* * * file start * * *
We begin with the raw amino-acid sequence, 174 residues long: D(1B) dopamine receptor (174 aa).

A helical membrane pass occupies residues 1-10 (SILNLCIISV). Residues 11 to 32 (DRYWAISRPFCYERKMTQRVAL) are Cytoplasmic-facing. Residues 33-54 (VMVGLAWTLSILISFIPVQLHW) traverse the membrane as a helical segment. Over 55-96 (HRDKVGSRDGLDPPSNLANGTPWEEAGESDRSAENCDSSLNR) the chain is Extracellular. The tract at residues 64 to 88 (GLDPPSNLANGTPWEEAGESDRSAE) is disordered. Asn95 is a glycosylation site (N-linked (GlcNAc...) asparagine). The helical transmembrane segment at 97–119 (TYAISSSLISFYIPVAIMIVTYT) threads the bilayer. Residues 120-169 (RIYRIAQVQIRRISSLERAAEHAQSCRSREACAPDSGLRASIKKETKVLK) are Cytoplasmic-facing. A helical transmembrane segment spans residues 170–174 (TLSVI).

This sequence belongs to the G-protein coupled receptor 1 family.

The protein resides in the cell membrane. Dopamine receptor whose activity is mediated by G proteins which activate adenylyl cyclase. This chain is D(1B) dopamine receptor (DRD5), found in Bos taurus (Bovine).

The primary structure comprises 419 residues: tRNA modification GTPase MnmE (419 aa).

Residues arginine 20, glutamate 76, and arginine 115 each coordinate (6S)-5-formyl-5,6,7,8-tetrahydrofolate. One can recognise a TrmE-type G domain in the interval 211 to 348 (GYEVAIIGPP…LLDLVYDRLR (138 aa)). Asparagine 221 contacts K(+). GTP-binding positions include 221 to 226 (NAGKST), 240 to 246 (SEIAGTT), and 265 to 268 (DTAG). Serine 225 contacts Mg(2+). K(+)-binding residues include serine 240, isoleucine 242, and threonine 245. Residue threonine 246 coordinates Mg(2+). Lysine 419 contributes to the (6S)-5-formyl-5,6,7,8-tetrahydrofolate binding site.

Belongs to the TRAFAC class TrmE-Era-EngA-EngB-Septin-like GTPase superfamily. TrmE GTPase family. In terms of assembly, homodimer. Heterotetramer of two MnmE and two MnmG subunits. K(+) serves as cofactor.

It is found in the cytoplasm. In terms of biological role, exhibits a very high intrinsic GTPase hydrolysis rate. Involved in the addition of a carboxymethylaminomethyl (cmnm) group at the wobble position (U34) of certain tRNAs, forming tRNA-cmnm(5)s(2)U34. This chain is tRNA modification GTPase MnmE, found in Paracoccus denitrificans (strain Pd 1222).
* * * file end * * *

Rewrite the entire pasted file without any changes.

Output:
We begin with the raw amino-acid sequence, 174 residues long: D(1B) dopamine receptor (174 aa).

A helical membrane pass occupies residues 1-10 (SILNLCIISV). Residues 11 to 32 (DRYWAISRPFCYERKMTQRVAL) are Cytoplasmic-facing. Residues 33-54 (VMVGLAWTLSILISFIPVQLHW) traverse the membrane as a helical segment. Over 55-96 (HRDKVGSRDGLDPPSNLANGTPWEEAGESDRSAENCDSSLNR) the chain is Extracellular. The tract at residues 64 to 88 (GLDPPSNLANGTPWEEAGESDRSAE) is disordered. Asn95 is a glycosylation site (N-linked (GlcNAc...) asparagine). The helical transmembrane segment at 97–119 (TYAISSSLISFYIPVAIMIVTYT) threads the bilayer. Residues 120-169 (RIYRIAQVQIRRISSLERAAEHAQSCRSREACAPDSGLRASIKKETKVLK) are Cytoplasmic-facing. A helical transmembrane segment spans residues 170–174 (TLSVI).

This sequence belongs to the G-protein coupled receptor 1 family.

The protein resides in the cell membrane. Dopamine receptor whose activity is mediated by G proteins which activate adenylyl cyclase. This chain is D(1B) dopamine receptor (DRD5), found in Bos taurus (Bovine).

The primary structure comprises 419 residues: tRNA modification GTPase MnmE (419 aa).

Residues arginine 20, glutamate 76, and arginine 115 each coordinate (6S)-5-formyl-5,6,7,8-tetrahydrofolate. One can recognise a TrmE-type G domain in the interval 211 to 348 (GYEVAIIGPP…LLDLVYDRLR (138 aa)). Asparagine 221 contacts K(+). GTP-binding positions include 221 to 226 (NAGKST), 240 to 246 (SEIAGTT), and 265 to 268 (DTAG). Serine 225 contacts Mg(2+). K(+)-binding residues include serine 240, isoleucine 242, and threonine 245. Residue threonine 246 coordinates Mg(2+). Lysine 419 contributes to the (6S)-5-formyl-5,6,7,8-tetrahydrofolate binding site.

Belongs to the TRAFAC class TrmE-Era-EngA-EngB-Septin-like GTPase superfamily. TrmE GTPase family. In terms of assembly, homodimer. Heterotetramer of two MnmE and two MnmG subunits. K(+) serves as cofactor.

It is found in the cytoplasm. In terms of biological role, exhibits a very high intrinsic GTPase hydrolysis rate. Involved in the addition of a carboxymethylaminomethyl (cmnm) group at the wobble position (U34) of certain tRNAs, forming tRNA-cmnm(5)s(2)U34. This chain is tRNA modification GTPase MnmE, found in Paracoccus denitrificans (strain Pd 1222).